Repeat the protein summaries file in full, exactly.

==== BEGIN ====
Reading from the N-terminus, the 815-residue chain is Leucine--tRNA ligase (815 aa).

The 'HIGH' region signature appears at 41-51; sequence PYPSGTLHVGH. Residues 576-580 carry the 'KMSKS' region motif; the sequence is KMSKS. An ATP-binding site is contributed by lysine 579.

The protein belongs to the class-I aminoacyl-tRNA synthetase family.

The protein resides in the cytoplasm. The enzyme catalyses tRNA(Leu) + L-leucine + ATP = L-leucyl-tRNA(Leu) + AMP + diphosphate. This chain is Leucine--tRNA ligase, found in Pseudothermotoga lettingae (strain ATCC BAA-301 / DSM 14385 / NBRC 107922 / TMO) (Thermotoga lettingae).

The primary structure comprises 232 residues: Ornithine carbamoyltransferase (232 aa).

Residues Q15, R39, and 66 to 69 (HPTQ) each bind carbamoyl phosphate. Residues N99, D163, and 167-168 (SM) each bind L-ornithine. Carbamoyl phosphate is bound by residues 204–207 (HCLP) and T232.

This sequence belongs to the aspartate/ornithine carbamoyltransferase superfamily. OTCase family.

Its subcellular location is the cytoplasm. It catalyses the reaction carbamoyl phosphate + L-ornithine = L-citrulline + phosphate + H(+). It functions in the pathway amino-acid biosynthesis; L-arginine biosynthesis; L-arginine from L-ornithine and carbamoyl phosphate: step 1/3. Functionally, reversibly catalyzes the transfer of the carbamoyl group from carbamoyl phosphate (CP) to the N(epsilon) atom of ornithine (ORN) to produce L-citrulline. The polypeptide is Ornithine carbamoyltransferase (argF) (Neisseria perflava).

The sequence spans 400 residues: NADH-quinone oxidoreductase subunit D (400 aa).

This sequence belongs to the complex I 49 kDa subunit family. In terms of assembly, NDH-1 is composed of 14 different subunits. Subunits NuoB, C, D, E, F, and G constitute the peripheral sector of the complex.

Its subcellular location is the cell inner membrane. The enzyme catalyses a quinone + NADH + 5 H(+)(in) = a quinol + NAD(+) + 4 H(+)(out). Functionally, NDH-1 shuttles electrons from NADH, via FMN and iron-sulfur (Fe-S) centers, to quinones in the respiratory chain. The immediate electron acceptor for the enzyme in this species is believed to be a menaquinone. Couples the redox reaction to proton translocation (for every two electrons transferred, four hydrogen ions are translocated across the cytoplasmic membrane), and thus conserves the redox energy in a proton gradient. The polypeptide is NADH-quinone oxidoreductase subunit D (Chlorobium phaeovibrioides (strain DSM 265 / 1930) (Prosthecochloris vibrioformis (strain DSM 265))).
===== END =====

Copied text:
Reading from the N-terminus, the 815-residue chain is Leucine--tRNA ligase (815 aa).

The 'HIGH' region signature appears at 41-51; sequence PYPSGTLHVGH. Residues 576-580 carry the 'KMSKS' region motif; the sequence is KMSKS. An ATP-binding site is contributed by lysine 579.

The protein belongs to the class-I aminoacyl-tRNA synthetase family.

The protein resides in the cytoplasm. The enzyme catalyses tRNA(Leu) + L-leucine + ATP = L-leucyl-tRNA(Leu) + AMP + diphosphate. This chain is Leucine--tRNA ligase, found in Pseudothermotoga lettingae (strain ATCC BAA-301 / DSM 14385 / NBRC 107922 / TMO) (Thermotoga lettingae).

The primary structure comprises 232 residues: Ornithine carbamoyltransferase (232 aa).

Residues Q15, R39, and 66 to 69 (HPTQ) each bind carbamoyl phosphate. Residues N99, D163, and 167-168 (SM) each bind L-ornithine. Carbamoyl phosphate is bound by residues 204–207 (HCLP) and T232.

This sequence belongs to the aspartate/ornithine carbamoyltransferase superfamily. OTCase family.

Its subcellular location is the cytoplasm. It catalyses the reaction carbamoyl phosphate + L-ornithine = L-citrulline + phosphate + H(+). It functions in the pathway amino-acid biosynthesis; L-arginine biosynthesis; L-arginine from L-ornithine and carbamoyl phosphate: step 1/3. Functionally, reversibly catalyzes the transfer of the carbamoyl group from carbamoyl phosphate (CP) to the N(epsilon) atom of ornithine (ORN) to produce L-citrulline. The polypeptide is Ornithine carbamoyltransferase (argF) (Neisseria perflava).

The sequence spans 400 residues: NADH-quinone oxidoreductase subunit D (400 aa).

This sequence belongs to the complex I 49 kDa subunit family. In terms of assembly, NDH-1 is composed of 14 different subunits. Subunits NuoB, C, D, E, F, and G constitute the peripheral sector of the complex.

Its subcellular location is the cell inner membrane. The enzyme catalyses a quinone + NADH + 5 H(+)(in) = a quinol + NAD(+) + 4 H(+)(out). Functionally, NDH-1 shuttles electrons from NADH, via FMN and iron-sulfur (Fe-S) centers, to quinones in the respiratory chain. The immediate electron acceptor for the enzyme in this species is believed to be a menaquinone. Couples the redox reaction to proton translocation (for every two electrons transferred, four hydrogen ions are translocated across the cytoplasmic membrane), and thus conserves the redox energy in a proton gradient. The polypeptide is NADH-quinone oxidoreductase subunit D (Chlorobium phaeovibrioides (strain DSM 265 / 1930) (Prosthecochloris vibrioformis (strain DSM 265))).